A systems-based analysis method for safety design in rocket testing controllers
Author(s)Paquin, Jeremy(Jeremy David)
Massachusetts Institute of Technology. Department of Aeronautics and Astronautics.
Sloan School of Management.
Leaders for Global Operations Program.
Paulo Lozano and Roy Welsch.
MetadataShow full item record
Boeing is the prime contractor for building the National Aeronautics and Space Administration (NASA) Space Launch System (SLS) core stage for upcoming exploration missions beyond low earth orbit. Due to the rigorous demands of safety on crew-rated spacecraft, the entire vehicle undergoes captive hot-fire testing before being delivered to NASA for actual flight operations. The hot-fire test is controlled by a suite of computers used to control the rocket segment and critical infrastructure interactions during the test. The complexity of the software and hardware used to control the test makes it difficult for traditional safety approaches to identify potentially unsafe system interactions by focusing only on component failures rather than overall system interactions. Traditional chain-of-failure safety analyses and reviews take significant resources and time to conduct while leaving possible gaps. This thesis discusses a method for analyzing safety of rocket test controllers by characterizing key indicators and developing a systems-based approach for hazard analysis using Systems-Theoretic Process Analysis (STPA). A resulting case study is applied for examination of a portion of the rocket testing controller system for comparison to traditional chain-of-failure events analyses. Appling STPA in the case-study resulted in 83% of the total work time needed to complete a comparable "ascent phase" analysis using FMEA. The STPA results are the same or meet a similar intent to those resolved in the FMEA with not gaps between the two methods. The recommended mitigation and constraints resulting from STPA are arguably more intuitive than those of the FMEA.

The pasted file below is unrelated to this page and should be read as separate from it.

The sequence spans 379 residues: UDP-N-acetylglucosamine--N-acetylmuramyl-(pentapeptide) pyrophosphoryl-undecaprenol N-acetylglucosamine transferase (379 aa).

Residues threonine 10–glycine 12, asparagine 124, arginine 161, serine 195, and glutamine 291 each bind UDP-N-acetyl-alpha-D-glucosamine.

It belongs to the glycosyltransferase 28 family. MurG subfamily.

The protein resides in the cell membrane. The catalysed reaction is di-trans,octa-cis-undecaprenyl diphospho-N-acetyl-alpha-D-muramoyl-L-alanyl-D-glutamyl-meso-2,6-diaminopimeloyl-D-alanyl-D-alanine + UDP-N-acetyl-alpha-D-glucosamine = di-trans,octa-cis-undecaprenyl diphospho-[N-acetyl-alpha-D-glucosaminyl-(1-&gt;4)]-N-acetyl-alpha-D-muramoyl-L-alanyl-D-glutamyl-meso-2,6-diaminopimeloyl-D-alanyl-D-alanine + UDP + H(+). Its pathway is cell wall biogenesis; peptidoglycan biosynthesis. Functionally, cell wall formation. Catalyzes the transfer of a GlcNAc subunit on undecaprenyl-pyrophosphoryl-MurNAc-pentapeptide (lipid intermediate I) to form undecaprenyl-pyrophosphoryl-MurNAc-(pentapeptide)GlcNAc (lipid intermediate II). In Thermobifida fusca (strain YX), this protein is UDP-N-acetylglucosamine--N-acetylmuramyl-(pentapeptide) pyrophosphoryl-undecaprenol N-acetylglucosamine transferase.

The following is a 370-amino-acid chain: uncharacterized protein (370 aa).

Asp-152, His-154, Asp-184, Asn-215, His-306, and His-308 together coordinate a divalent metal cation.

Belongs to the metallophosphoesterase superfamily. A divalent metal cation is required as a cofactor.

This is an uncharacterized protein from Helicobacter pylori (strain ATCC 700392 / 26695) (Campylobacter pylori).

Thesis: S.M., Massachusetts Institute of Technology, Department of Aeronautics and Astronautics, in conjunction with the Leaders for Global Operations Program at MIT, 2019Thesis: M.B.A., Massachusetts Institute of Technology, Sloan School of Management, in conjunction with the Leaders for Global Operations Program at MIT, 2019Cataloged from PDF version of thesis.Includes bibliographical references (pages 122-123).
DepartmentMassachusetts Institute of Technology. Department of Aeronautics and Astronautics; Sloan School of Management; Leaders for Global Operations Program
Massachusetts Institute of Technology
Aeronautics and Astronautics., Sloan School of Management., Leaders for Global Operations Program.